Anna Luisa Del Mar, special for InfoRel –
Refuge has never been a more discussed topic among Brazilians as in the recent months. The nation that is proud of its multiculturalist origin and stands on the as a country that, like its most iconic monument, welcomes all with open arms; it is being tested.
In 2017 the number of refuge requests reached an unprecedented record: 33,866 applications, more than half made by Venezuelans (17,865). As the economic crisis in Venezuela worsens with clear signs of recession, so does the number of Venezuelans who seeks in Brazil better living conditions.
At the same time, recent developments of the conflict in Syria continue to shock the population on this side of the Atlantic. More than 5.4 million were forcibly displaced since the beginning of the conflict in 2011, seeking safety in neighboring countries such as Lebanon, Jordan and Turkey that alone already houses more than 3.3 million people.
Neglected by the media there are also conflicts in the African continent (i.e Nigeria, the Democratic Republic of Congo and South Sudan) that forced the displacement of hundreds of thousands of families, some of them ending up seeking safety in in Brazil – 2,036 Angolans applied for refuge last year.
That is why different agents of society should follow with interest the next UN General Assembly meetings, which will take place the on following September in New York.
Among the traditional themes addressed by the representatives of the Member States – such as peace and security, international cooperation and human rights – it is going to be discussed a new Global Compact for Refugees. The agreement to be consequently adopted by the signatory States, intents to modify the way international community responds to the growing refugee crisis.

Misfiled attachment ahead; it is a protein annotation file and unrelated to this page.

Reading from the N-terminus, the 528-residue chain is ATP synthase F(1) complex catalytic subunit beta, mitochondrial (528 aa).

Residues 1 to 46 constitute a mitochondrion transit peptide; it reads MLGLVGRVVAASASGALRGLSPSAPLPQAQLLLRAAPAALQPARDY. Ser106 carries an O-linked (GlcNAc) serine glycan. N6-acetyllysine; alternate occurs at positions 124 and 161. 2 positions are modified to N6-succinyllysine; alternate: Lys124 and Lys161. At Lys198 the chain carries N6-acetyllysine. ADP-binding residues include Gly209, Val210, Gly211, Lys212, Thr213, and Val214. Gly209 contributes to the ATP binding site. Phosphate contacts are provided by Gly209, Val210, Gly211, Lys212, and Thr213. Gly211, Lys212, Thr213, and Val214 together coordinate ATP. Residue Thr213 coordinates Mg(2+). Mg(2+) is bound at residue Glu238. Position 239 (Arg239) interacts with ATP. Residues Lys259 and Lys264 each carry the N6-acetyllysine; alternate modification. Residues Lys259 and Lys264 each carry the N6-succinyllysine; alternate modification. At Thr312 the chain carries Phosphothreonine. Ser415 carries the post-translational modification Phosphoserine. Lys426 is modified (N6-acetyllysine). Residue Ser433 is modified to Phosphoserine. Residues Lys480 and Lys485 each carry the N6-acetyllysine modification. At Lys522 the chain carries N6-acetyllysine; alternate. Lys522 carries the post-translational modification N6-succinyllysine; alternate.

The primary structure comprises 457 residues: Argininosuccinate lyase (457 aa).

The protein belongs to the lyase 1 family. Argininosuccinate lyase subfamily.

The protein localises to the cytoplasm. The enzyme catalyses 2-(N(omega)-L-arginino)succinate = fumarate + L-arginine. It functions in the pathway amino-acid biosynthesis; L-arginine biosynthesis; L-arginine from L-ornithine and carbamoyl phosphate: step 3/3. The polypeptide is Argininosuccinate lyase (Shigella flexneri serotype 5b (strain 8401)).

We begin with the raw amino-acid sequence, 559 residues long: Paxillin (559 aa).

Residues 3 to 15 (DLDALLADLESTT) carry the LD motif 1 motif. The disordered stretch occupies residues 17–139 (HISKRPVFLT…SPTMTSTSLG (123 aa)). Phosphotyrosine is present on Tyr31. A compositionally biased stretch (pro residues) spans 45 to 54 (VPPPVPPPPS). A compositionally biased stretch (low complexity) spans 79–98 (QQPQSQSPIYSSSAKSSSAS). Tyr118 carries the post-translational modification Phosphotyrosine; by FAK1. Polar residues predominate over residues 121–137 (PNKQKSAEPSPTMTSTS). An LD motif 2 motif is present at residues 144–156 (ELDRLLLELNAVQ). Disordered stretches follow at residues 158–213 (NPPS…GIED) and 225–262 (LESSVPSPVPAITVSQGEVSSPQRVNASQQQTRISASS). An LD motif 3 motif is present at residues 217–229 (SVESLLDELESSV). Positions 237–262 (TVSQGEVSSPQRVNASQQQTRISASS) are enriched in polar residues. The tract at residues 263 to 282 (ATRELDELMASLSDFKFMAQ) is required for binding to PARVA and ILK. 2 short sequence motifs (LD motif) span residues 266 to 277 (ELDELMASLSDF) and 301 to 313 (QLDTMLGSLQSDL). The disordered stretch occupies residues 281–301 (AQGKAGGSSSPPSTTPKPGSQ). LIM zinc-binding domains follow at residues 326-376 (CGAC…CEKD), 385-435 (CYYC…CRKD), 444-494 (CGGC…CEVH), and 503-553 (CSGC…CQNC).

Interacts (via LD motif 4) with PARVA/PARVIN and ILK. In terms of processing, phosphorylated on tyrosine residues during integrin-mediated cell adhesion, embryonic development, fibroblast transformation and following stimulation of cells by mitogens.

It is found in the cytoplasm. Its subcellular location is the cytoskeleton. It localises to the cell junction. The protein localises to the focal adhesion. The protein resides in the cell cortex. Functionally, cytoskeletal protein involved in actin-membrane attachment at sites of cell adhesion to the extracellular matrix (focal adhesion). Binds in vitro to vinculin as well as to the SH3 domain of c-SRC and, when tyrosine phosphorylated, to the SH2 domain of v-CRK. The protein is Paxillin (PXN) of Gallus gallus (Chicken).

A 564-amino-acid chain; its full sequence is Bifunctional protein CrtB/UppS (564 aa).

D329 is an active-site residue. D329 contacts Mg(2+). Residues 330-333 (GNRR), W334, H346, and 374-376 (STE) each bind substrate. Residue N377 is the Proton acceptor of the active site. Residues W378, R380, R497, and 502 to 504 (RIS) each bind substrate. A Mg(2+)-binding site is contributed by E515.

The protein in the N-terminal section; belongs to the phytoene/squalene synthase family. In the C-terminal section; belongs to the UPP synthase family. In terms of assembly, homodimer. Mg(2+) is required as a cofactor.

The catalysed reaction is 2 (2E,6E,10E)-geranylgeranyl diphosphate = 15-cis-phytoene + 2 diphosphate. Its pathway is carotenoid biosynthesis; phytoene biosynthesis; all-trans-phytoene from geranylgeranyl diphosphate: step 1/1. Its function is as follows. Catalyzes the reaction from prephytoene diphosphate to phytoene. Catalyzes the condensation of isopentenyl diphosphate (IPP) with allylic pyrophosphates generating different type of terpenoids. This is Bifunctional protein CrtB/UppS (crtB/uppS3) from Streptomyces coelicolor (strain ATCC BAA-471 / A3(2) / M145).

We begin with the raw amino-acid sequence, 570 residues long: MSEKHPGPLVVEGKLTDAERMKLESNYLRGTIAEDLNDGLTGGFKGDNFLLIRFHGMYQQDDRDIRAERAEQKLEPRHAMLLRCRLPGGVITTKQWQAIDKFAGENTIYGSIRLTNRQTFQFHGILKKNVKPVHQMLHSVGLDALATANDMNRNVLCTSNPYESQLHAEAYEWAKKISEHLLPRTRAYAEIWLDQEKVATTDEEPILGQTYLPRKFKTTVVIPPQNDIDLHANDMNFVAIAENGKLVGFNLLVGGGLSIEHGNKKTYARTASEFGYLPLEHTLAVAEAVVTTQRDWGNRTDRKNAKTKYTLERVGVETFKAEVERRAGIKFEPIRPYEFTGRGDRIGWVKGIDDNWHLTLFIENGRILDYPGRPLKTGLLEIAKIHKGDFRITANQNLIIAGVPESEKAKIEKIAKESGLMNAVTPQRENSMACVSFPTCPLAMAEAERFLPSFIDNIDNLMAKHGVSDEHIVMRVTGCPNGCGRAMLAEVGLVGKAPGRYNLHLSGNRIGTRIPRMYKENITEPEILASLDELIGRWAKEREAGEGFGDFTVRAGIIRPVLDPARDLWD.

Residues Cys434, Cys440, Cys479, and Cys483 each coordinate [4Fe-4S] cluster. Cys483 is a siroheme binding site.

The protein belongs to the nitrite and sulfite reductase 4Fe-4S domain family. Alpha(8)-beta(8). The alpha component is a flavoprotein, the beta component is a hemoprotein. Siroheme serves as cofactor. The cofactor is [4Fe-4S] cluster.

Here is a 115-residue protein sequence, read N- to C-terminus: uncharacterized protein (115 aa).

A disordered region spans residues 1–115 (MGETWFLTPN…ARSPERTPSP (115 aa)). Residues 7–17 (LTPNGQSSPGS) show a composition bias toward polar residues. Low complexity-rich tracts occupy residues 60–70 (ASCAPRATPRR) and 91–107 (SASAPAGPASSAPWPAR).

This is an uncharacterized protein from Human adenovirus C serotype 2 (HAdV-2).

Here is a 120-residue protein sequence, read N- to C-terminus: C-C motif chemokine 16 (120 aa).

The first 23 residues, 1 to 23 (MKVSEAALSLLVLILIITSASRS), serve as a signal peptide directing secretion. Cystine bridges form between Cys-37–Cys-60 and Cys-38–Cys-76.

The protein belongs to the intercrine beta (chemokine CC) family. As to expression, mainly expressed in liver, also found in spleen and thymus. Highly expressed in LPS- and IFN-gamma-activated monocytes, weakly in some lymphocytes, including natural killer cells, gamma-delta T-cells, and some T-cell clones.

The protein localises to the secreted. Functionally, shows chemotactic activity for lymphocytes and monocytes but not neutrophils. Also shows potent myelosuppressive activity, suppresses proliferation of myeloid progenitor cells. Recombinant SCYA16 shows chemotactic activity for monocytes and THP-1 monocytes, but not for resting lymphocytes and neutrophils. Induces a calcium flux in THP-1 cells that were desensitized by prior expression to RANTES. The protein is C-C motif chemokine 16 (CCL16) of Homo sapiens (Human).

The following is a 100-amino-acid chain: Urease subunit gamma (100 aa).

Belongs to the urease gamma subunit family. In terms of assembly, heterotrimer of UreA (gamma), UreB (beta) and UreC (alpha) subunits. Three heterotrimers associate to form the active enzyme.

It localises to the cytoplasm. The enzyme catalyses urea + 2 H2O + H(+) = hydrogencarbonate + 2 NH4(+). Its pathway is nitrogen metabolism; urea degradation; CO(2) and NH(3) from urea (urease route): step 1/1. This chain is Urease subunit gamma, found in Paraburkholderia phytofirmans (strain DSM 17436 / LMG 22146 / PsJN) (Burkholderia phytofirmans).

The task of build a new regulatory framework on forced displacement was assigned to UNHCR – the UN Refugee Agency – by the same Assembly two years ago. Since then, the agency has been promoting regional meetings to discuss the best practices adopted by different regions concerning the protection of refugees, asylum seekers and stateless.
In February 2018, representatives from 36 countries and territories from Latin America and Caribbean met at the Itamaraty Palace in Brasilia for the Latin American and Caribbean Consultation Meeting as a Regional Contribution to the Global Compact on Refugees. The meeting was preceded by sub-regional consultations held in San Pedro Sula, Nassau, Quito and Buenos Aires and resulted in the signing of the “100 Points of Brasilia”, a document that will serve as contribution to the Pact.
The new Global Compact for Refugees will bring together guidelines that seek to consolidate a more equitable global migration system with durable and sustainable solutions. After a preliminary reading of the document, published by the agency on January 2018, it is possible to state that the new measures distance themselves from current focal investment practices that are directly reverted to humanitarian services in camps and refugee settlements, proposing instead, the transfer of funds to national health and education systems, thereby increasing refugee access to civil registration and livelihood systems at the hosts countries without overburdening those institutions.
The pact also target a broad range of stakeholders, including the private sector and financial institutions, in order to help host countries manage more effective response actions.
Anna Luisa Del Mar is a journalist. E-mail: email@example.com